Homeowner Alert–The New Lead-Based Paint Rule and How It Affects You

August 4th, 2010
By Scott
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Homeowner Alert–The New Lead-Based Paint Rule and How It Affects You

By Scott von Gonten, CGA, CGP, LLRA, CR, CDST

Do you live in a home built before 1978?

Do you want to do some remodeling to make your home more comfortable, energy-efficient, or “roomy?” If so, consider the following:
• Does your home need repainting?
• Do you need some “Weatherization” improvements?
• Do you need new energy-efficient windows or doors installed?
• Does your siding or trim need to be replaced?
• Do you need a room addition?
• Do you need some electrical, plumbing, or heating/ventilation/air conditioning work done that would involve cutting holes in your walls or ceilings?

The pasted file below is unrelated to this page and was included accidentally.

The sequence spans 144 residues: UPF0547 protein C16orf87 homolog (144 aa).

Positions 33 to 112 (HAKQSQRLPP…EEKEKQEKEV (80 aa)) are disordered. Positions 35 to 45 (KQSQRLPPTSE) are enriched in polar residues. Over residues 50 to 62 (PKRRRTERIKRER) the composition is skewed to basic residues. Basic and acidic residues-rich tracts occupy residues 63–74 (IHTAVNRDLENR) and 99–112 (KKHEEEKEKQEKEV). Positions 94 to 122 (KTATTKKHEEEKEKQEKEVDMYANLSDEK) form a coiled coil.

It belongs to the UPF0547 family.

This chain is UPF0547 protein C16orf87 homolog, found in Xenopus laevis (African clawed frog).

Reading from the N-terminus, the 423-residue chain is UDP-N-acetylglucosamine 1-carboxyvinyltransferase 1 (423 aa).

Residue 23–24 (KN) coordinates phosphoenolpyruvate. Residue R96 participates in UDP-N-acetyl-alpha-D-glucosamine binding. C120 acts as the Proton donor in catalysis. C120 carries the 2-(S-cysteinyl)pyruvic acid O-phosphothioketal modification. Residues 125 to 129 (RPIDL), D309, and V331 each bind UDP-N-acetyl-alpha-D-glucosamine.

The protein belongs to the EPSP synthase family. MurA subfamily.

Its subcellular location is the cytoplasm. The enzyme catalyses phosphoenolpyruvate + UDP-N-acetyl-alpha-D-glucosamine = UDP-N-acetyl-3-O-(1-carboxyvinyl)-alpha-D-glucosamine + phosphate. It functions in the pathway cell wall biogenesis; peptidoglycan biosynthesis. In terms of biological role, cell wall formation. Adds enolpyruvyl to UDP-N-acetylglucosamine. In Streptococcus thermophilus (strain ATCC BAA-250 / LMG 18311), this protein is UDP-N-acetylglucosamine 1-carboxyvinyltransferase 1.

• Would any remodeling activity require the removal of baseboards or other moulding?
• Would a roofing project require the drip edge or fascia to be disturbed or removed?

If any of these conditions apply, there is a new regulation that affects you. It is called the Environmental Protection Agency’s Renovation, Repair, and Painting Rule, which became enforceable on April 22, 2010. This Rule is targeted at reducing your, and your family’s, exposure to Lead-Based Paint Dust generated by traditional renovation work. The Renovation, Repair, and Painting Rule (RRP Rule) requires that any renovation of your home, which you pay for, must be conducted by a Certified Firm using Certified Renovators.

This rule requires Certified Firms and the specially-trained Certified Renovators to do their lead-safe work practices in a very specific way and to maintain very specific records and paperwork for up to 3 years. The EPA can demand to see those records up to 3 years in the past. If those records are missing or incomplete or show violations of this RRP Rule, the EPA is allowed to fine that violator so much money, it will likely put that company out of business.

Why is Lead Such a Hazard?

Lead is a very hazardous material that can cause great harm to humans, especially children. Although lead-based paint was banned from residential use in 1978, approximately 38 million Pre-1978 homes contain this hazard.